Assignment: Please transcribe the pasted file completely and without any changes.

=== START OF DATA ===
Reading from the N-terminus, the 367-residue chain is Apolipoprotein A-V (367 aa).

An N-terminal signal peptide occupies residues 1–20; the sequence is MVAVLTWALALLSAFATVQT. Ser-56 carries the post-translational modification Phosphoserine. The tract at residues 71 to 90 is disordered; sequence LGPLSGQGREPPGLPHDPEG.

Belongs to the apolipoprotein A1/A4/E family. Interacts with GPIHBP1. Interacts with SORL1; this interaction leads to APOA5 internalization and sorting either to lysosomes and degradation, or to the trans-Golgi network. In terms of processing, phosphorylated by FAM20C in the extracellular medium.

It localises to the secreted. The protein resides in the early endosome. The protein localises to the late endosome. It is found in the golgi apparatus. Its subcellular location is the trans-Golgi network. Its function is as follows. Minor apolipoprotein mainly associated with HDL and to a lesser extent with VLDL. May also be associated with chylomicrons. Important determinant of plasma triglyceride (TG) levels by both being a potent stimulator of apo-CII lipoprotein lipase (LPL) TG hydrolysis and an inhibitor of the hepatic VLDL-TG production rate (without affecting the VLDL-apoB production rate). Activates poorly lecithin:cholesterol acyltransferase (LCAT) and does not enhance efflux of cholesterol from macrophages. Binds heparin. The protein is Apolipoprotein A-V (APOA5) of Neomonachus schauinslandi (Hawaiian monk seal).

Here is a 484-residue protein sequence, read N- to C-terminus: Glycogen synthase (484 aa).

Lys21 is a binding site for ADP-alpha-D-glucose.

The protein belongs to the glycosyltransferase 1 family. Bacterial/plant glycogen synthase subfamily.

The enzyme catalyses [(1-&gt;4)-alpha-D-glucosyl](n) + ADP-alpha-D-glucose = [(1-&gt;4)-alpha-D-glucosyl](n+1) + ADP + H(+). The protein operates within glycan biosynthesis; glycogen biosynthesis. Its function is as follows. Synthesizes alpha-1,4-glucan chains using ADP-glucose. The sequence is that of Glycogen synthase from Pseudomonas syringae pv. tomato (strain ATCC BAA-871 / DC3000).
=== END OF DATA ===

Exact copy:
Reading from the N-terminus, the 367-residue chain is Apolipoprotein A-V (367 aa).

An N-terminal signal peptide occupies residues 1–20; the sequence is MVAVLTWALALLSAFATVQT. Ser-56 carries the post-translational modification Phosphoserine. The tract at residues 71 to 90 is disordered; sequence LGPLSGQGREPPGLPHDPEG.

Belongs to the apolipoprotein A1/A4/E family. Interacts with GPIHBP1. Interacts with SORL1; this interaction leads to APOA5 internalization and sorting either to lysosomes and degradation, or to the trans-Golgi network. In terms of processing, phosphorylated by FAM20C in the extracellular medium.

It localises to the secreted. The protein resides in the early endosome. The protein localises to the late endosome. It is found in the golgi apparatus. Its subcellular location is the trans-Golgi network. Its function is as follows. Minor apolipoprotein mainly associated with HDL and to a lesser extent with VLDL. May also be associated with chylomicrons. Important determinant of plasma triglyceride (TG) levels by both being a potent stimulator of apo-CII lipoprotein lipase (LPL) TG hydrolysis and an inhibitor of the hepatic VLDL-TG production rate (without affecting the VLDL-apoB production rate). Activates poorly lecithin:cholesterol acyltransferase (LCAT) and does not enhance efflux of cholesterol from macrophages. Binds heparin. The protein is Apolipoprotein A-V (APOA5) of Neomonachus schauinslandi (Hawaiian monk seal).

Here is a 484-residue protein sequence, read N- to C-terminus: Glycogen synthase (484 aa).

Lys21 is a binding site for ADP-alpha-D-glucose.

The protein belongs to the glycosyltransferase 1 family. Bacterial/plant glycogen synthase subfamily.

The enzyme catalyses [(1-&gt;4)-alpha-D-glucosyl](n) + ADP-alpha-D-glucose = [(1-&gt;4)-alpha-D-glucosyl](n+1) + ADP + H(+). The protein operates within glycan biosynthesis; glycogen biosynthesis. Its function is as follows. Synthesizes alpha-1,4-glucan chains using ADP-glucose. The sequence is that of Glycogen synthase from Pseudomonas syringae pv. tomato (strain ATCC BAA-871 / DC3000).